Setting up flexible working

Flexible working has been in the spotlight recently after the government announced plans to launch a massive £255m campaign to promote flexible working for carers in the workplace. The move is part of a 10-year initiative to give carers more support with employment.

All UK employees have the right to request flexible working hours under amended regulations to the Employment Right Act (1996), but it seems few organisations are promoting it. A survey by the CIPD and accountancy giant KPMG in May this year found that seven out of 10 employers “never or only occasionally” accept employee requests for flexible working.

Asda, however, is ahead of the game. The supermarket giant is pioneering a flexible working scheme and hopes to encourage all of its 165,000 UK staff to take advantage of it. Asda Flex features six flexible working options, including an unpaid three-year career break and up to 12 weeks’ paid leave for staff who wish to make an organ donation.

The programme, which was launched in May, aims to promote flexibility in every area of an employee’s life, from childcare to health, and improve work/life balance.

Colleague relations manager Chris Stone explains: “We’ve always prided ourselves on being ahead of employment law and I hope this programme reflects that. We already had a number of flexible working schemes available but we wanted to simplify and broaden them. We listened to colleagues around the business and tried to respond to what they were saying.”

Some staff who did not have children, for example, felt it was unfair that parents were offered paid time off for childcare. So Asda has introduced an option where anyone can swap shifts with their colleagues and take short-term leave or take 12 weeks’ unpaid leave.

The six categories are called: Shift swap, Me time, My lifestyle, Family first, Career break and My health. All options are geared towards helping staff plan their life around their work. Me time, for example, offers employees up to five days’ unpaid leave for anything from the arrival of a new grandchild to studying for an exam. Family First entitles all parents to take up to 52 weeks off work.

The programme is simple to run and manage. Staff put in a request to their line manager who considers the proposal and refers it to the HR team where necessary.

Stone says it has broken down any barriers that may have previously existed between different staff groups. “We’ve aligned the scheme to diversity and equality and everything that we stand for as an employer. We’ve got rid of any differences so that maternity and paternity leave now applies to adopted parents too. Anyone, regardless of age or purpose, can request to work part time.”

Stone is proud of the innovative health scheme, where employees can take up to three months’ paid leave for organ donation. “We’re one of the only employers that offers time off for organ donation and pays employees to do so. We’ve worked extensively with the NHS and local communities and have had an employee request to take 12 weeks off to donate a kidney to her brother.”

Asda promoted the flexible working programme by circulating booklets in all of its 356 UK stores, displaying posters in canteens and using its so-called “huddle process”.

“The word has spread largely through “huddle processes”, where store managers get together with staff at the end of each day to discuss any news and issues,” Stone says.

And although it’s been only a few months since the scheme was introduced, the response has been encouraging. “The feedback has been amazing and store managers have been really pleased with the response,” says Stone.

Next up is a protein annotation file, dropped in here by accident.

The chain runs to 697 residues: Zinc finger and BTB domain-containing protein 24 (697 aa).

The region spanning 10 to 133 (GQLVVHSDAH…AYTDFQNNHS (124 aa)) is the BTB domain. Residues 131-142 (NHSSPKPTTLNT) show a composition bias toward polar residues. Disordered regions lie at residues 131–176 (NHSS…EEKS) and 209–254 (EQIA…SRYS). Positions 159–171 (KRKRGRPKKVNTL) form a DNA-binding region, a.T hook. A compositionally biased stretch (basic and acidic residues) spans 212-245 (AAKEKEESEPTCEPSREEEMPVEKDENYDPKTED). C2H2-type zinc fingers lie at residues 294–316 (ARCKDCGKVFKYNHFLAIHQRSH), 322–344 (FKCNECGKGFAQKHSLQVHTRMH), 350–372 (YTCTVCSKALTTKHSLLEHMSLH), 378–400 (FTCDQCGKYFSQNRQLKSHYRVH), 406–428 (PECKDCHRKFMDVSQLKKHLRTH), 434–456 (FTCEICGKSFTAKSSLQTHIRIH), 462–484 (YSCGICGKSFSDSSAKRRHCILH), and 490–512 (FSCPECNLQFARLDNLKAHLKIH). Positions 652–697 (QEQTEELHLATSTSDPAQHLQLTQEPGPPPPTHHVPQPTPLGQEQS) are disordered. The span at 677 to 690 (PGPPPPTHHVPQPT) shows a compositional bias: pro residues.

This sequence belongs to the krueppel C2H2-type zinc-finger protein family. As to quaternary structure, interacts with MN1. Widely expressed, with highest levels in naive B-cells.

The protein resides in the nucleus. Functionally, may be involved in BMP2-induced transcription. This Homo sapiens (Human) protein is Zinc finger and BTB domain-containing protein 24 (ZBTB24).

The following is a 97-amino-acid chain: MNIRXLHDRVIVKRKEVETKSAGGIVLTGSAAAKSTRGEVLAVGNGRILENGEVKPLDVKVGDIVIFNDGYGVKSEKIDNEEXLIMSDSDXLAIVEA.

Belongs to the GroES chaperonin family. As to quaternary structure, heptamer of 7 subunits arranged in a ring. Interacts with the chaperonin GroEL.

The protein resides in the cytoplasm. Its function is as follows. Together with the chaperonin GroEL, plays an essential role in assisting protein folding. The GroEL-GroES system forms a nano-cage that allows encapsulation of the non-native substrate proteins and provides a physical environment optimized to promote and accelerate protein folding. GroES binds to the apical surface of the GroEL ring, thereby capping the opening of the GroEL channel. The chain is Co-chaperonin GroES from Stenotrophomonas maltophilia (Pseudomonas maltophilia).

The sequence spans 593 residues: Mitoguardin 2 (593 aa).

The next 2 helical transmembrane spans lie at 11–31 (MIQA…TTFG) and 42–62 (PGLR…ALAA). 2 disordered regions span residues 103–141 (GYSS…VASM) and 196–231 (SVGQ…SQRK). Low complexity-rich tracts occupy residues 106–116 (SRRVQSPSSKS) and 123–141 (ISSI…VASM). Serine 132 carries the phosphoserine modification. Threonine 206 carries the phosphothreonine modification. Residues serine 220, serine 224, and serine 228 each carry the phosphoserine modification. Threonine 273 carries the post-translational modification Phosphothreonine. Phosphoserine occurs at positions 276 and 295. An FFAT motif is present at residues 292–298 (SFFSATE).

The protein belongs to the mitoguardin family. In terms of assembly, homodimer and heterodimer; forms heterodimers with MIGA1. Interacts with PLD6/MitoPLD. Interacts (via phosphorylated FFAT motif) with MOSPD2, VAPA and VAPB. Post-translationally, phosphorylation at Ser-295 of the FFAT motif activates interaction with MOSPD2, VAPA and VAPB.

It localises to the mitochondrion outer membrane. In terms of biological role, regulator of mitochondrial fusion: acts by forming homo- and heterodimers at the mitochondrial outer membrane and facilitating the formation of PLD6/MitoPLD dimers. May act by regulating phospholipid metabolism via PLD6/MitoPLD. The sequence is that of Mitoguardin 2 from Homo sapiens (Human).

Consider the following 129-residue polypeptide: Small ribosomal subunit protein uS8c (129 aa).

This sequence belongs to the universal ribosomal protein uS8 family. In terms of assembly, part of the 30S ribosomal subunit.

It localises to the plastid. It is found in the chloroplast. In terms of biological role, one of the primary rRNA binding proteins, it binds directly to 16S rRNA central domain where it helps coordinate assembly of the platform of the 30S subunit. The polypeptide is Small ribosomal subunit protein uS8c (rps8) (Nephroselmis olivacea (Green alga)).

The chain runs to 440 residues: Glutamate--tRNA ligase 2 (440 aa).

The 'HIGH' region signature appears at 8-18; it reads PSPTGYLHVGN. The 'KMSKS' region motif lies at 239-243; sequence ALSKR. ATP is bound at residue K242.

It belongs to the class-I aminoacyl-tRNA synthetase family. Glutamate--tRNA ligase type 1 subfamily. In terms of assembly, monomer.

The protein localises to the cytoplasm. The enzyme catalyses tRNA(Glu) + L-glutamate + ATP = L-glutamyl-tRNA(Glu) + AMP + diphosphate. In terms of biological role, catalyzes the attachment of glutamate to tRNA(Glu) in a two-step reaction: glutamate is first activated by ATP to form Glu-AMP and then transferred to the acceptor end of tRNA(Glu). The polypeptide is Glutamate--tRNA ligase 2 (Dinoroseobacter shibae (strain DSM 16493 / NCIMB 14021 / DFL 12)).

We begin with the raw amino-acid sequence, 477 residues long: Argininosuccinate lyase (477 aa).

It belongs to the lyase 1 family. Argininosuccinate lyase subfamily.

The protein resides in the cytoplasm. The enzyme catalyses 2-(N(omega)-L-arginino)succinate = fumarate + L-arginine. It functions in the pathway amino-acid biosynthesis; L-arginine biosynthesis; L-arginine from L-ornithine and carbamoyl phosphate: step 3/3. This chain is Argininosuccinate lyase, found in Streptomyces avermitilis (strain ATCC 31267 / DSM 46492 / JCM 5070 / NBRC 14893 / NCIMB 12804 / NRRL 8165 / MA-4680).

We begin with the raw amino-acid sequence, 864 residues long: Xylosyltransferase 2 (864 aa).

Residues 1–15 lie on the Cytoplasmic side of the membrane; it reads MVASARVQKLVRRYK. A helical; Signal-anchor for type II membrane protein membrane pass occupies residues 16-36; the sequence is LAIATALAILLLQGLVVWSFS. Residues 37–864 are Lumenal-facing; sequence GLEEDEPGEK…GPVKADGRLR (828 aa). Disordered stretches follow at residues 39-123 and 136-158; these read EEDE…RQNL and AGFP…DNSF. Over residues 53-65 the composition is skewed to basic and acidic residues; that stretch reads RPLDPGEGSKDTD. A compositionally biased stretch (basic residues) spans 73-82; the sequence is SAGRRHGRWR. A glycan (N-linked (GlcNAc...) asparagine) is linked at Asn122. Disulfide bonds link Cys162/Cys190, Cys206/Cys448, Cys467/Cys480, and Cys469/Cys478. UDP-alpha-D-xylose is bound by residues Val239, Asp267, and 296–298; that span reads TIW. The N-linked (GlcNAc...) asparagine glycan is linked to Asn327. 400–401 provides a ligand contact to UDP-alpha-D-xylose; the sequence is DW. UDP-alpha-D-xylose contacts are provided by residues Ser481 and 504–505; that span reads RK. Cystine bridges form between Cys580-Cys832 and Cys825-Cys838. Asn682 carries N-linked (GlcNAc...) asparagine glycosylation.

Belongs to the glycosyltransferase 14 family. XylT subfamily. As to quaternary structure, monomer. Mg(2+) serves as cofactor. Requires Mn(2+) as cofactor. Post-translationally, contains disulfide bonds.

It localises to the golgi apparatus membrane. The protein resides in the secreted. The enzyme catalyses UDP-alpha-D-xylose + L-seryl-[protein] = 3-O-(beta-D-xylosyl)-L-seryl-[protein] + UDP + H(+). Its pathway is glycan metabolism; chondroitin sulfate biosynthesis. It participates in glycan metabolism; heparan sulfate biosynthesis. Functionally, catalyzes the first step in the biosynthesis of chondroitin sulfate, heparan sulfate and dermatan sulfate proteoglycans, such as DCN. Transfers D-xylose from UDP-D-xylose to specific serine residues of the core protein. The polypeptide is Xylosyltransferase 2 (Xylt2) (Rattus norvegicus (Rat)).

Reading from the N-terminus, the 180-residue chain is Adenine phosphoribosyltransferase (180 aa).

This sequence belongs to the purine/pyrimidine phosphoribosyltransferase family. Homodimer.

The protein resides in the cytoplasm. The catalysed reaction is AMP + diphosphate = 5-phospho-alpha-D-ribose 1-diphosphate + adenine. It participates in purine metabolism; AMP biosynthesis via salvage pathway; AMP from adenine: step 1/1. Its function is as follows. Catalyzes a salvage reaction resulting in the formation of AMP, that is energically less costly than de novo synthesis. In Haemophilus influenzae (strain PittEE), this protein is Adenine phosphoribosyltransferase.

It’s not the first time the supermarket giant has responded directly to changes in employment legislation. The group used to offer additional holiday time, known as “Benidorm Leave” to staff over 50 but realised ahead of the age discrimination laws coming in in 2006 that the policy should be scrapped.

Asda is monitoring flexible working requests among staff and hopes to draw a clear parallel with the introduction of the programme and reduced absence levels. Stone also believes it will boost recruitment and retention levels.

Over the past five years, 6% (one in 70 employees) of Asda’s workforce has taken a career break and Stone estimates that about 10% of staff will take advantage of the My lifestyle option each year, where they can take up to 12 weeks off or reduce their hours for three months.

And while the majority of employers will no doubt be starting to panic about the right to request flexible working being extended to parents with children up to the age of 16 from next April, Asda will, yet again, already have it covered.


The Employment Right Act 1996 (ERA), as amended by several pieces of legislation (the most recent being the Flexible Working (Eligibility, Complaint and Remedies) (Amendment) Regulations 2007), provides a statutory right for employees to request flexible working.

The act sets out an employer’s obligation to deal with a request and the consequences of failing to deal with the request properly.

An employer will only be able to refuse a request where there is a clear business reason.

The regulations state that only a “qualifying employee” will be able to exercise the right to request flexible working arrangements.

Qualifying employees must have worked for their employer continuously for 26 weeks and not have applied to work flexibly during the previous 12 months.


  1. Draw up a business case for a better flexible working policy (including increased recruitment and retention levels and decreased absence).
  2. Talk to your employees and find out how they think flexible working could improve their work/life balance.
  3. Consult with line managers to help provide a clear and practical flexible working guide.
  4. Promote the new policy across all departments.
  5. Monitor and assess the take up of flexible working requests.

Comments are closed.